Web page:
Robert Loggia: ‘Jagged Edge’ Actor Dead At 85 After Five-Year Battle With Alzheimer’s

Salvatore Loggia, known as Robert Loggia, died Friday, December 4, after a five-year battle with Alzheimer’s. He was a character actor whose career spanned over six decades.

His wife, Audrey (O’Brien) Loggia commented on the actor’s passion for life and struggles over the last several years, per a Page Six report.

“His poor body gave up. He loved being an actor and he loved his life.”

Loggia, an Italian American, was born on Staten Island, New York, on January 3, 1930. Both his father, Beniamino Loggia, a shoemaker, and mother, Palma di Montechiaro, a homemaker, were from Sicily. Robert Loggia performed in The Taming of the Shrew, while pursuing a degree at the University of Missouri, graduating in 1951.

Although he prepared for a career as a newsman with a journalism degree, he decided to pursue an acting career, but was drafted to the Army, served a two-year stint, and resumed acting, studying at the renowned Actor’s Studio in New York City.

He won an Academy Award for Best Supporting Actor nomination in 1985 for his role as foul-mouthed private detective Sam Ransom in Jagged Edge, alongside Glenn Close and Jeff Bridges. It was one of the numerous roles he played as a tough-talking guy.

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Robert Loggia, like many actors, appreciated different types of roles and liked playing a range of characters, noted an A.V. Club interview.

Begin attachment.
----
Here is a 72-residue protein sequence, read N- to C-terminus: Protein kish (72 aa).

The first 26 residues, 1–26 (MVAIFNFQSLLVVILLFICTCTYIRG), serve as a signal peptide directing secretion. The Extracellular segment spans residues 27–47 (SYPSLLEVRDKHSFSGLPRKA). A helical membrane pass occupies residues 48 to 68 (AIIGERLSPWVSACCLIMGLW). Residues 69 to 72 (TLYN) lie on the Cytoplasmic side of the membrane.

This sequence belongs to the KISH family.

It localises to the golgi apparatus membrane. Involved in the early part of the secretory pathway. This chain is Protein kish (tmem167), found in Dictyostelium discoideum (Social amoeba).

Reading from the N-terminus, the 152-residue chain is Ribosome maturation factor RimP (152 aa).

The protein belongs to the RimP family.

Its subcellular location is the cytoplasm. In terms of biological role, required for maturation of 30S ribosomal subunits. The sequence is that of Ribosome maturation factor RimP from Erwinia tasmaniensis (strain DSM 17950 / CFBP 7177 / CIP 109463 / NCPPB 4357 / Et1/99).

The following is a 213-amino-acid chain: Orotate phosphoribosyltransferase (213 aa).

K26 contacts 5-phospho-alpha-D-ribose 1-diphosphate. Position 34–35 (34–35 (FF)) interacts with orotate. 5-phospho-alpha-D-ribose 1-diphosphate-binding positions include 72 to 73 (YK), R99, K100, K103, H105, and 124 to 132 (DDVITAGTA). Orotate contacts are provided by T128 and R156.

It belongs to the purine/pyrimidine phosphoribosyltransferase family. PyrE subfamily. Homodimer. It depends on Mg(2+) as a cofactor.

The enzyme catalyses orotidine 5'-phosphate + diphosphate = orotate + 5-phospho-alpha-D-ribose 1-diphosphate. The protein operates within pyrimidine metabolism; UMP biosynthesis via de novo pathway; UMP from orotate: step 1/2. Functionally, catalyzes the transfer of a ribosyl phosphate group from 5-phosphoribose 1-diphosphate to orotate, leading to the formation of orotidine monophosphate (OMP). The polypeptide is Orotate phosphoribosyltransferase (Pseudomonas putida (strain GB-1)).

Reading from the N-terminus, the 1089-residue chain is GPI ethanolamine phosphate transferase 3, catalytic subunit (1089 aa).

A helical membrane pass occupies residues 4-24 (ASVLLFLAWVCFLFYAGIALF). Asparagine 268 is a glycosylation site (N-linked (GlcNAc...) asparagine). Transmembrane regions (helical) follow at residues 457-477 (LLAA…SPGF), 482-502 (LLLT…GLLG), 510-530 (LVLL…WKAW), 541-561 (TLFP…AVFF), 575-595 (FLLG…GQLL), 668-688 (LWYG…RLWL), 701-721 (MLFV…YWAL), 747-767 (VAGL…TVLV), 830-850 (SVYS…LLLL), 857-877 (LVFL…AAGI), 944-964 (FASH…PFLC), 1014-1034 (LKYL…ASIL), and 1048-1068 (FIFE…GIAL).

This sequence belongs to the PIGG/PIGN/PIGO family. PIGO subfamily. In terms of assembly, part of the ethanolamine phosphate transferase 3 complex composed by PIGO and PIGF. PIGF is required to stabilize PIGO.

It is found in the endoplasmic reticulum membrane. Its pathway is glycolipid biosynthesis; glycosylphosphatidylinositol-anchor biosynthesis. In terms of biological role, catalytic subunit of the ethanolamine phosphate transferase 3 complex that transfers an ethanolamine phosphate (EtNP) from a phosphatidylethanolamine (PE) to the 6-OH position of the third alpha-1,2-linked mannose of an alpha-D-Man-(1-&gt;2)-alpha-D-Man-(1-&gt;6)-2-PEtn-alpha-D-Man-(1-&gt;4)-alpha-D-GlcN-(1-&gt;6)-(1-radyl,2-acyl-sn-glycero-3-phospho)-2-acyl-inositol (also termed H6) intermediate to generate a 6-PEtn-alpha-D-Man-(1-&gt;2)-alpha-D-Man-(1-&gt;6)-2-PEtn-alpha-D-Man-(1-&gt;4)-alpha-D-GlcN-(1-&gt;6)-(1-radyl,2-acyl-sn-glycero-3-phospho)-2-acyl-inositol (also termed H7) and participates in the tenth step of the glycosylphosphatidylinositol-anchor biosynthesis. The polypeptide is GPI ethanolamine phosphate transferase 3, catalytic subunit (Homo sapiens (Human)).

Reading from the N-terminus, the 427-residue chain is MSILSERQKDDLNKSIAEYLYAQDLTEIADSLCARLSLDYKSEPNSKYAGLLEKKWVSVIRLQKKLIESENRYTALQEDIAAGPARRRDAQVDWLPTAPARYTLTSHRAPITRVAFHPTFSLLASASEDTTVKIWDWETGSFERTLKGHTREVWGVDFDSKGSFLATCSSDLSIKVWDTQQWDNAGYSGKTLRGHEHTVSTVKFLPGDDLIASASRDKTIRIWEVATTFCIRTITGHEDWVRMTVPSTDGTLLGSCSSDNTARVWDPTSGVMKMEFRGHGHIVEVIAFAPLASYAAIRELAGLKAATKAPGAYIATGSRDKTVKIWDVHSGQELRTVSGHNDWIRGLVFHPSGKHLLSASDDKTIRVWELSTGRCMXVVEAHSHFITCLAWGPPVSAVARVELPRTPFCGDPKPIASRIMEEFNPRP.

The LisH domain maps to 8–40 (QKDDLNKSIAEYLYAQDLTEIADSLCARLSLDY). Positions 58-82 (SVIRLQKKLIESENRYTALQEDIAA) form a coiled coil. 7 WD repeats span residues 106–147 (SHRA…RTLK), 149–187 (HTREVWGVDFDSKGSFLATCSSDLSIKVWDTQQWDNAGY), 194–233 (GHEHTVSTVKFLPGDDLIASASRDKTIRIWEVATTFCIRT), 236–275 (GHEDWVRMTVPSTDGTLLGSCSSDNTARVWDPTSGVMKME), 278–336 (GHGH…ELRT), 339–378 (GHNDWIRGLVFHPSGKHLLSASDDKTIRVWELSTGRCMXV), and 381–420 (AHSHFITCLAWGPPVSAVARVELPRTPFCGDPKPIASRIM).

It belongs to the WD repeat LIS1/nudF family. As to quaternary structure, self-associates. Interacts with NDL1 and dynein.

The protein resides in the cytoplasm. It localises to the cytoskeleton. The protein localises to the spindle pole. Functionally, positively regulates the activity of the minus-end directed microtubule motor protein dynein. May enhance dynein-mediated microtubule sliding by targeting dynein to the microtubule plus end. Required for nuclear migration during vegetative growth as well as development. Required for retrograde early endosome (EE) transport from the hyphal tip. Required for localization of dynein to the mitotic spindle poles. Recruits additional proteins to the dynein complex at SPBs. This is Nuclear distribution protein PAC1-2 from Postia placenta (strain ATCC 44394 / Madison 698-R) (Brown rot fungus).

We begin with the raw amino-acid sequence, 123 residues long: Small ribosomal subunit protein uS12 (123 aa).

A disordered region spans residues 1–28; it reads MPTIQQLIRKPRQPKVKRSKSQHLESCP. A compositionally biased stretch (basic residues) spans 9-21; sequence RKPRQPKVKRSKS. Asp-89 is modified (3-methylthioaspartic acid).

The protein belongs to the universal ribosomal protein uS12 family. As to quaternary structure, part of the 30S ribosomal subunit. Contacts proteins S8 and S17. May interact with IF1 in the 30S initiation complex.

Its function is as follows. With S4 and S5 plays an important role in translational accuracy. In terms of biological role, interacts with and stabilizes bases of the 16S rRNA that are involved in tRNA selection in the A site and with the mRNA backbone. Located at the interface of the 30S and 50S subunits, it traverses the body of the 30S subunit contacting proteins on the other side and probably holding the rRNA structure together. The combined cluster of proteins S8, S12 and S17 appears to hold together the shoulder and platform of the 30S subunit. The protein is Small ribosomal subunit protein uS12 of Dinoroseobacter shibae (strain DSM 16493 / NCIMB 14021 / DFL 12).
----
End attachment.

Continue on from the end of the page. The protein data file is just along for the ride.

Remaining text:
“When you read a script, you don’t want to be the same guy all the time, you want to change, you’re a different person. That’s why acting is a wonderful career. You’re not the same guy all the time.”

As a different character, Loggia breathed a child-like persona into Mr. McMillan, a fictional toy company owner, when he danced on top of a piano keyboard with Josh Baskin, a child who was granted a wish to be an adult in Big. It is one of Robert Loggia’s most memorable roles, and a fellow actor payed homage on Twitter.

Long before Robert Loggia starred in films, he made his acting debut on live television dramas such as Studio One and Playhouse 90. In 1956, he appeared off-Broadway as a drug addict in The Man with the Golden Arm. His Broadway debut was in Chekhov’s The Three Sisters in 1964.

Loggia appeared on television as well as the Silver Screen. Although he was in his 50s, the 1980s was the time when his career skyrocketed and he appeared in numerous supporting roles. He was Frank Lopez in Al Pacino’s version of Scarface, a 1983 classic that made it’s Blu-Ray debut in 2011.

Robert Loggia also played a mobster in 1985’s Prizi’s Honor. His work continued through the 1990s, as General William Grey in Independence Day and into the 21st century, as Apostle Peter in Apostle Peter and the Last Supper in 2012.

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At one point, after a long-running television series T.H.E. Cat was cancelled, Loggia, who had always lived in New York considered leaving acting altogether, per the Hollywood Reporter. He was going through a difficult time in life including a divorce. He considered moving to Los Angeles and never getting married again, but said this was only for about two weeks. He later met then future wife Audrey, which changed his perspective, leading him into a career that began with Mannix (1975). After this, he “never stopped working.”

Robert Loggia is survived by wife Audrey, three children from a first marriage to Marjorie Sloan, and a stepdaughter.

[Image via Jason Kempin/Getty Images]